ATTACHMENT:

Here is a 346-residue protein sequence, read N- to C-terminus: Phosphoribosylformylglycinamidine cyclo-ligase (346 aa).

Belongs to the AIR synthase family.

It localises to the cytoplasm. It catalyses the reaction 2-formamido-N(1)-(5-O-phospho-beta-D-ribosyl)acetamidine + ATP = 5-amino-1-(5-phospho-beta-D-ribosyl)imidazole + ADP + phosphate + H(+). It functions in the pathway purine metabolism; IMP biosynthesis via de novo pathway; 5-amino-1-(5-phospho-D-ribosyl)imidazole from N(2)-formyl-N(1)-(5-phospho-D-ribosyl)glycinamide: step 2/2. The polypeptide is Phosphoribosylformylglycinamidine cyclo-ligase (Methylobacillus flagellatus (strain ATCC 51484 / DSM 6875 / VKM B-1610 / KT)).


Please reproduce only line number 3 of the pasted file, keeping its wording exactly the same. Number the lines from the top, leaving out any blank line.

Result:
It localises to the cytoplasm. It catalyses the reaction 2-formamido-N(1)-(5-O-phospho-beta-D-ribosyl)acetamidine + ATP = 5-amino-1-(5-phospho-beta-D-ribosyl)imidazole + ADP + phosphate + H(+). It functions in the pathway purine metabolism; IMP biosynthesis via de novo pathway; 5-amino-1-(5-phospho-D-ribosyl)imidazole from N(2)-formyl-N(1)-(5-phospho-D-ribosyl)glycinamide: step 2/2. The polypeptide is Phosphoribosylformylglycinamidine cyclo-ligase (Methylobacillus flagellatus (strain ATCC 51484 / DSM 6875 / VKM B-1610 / KT)).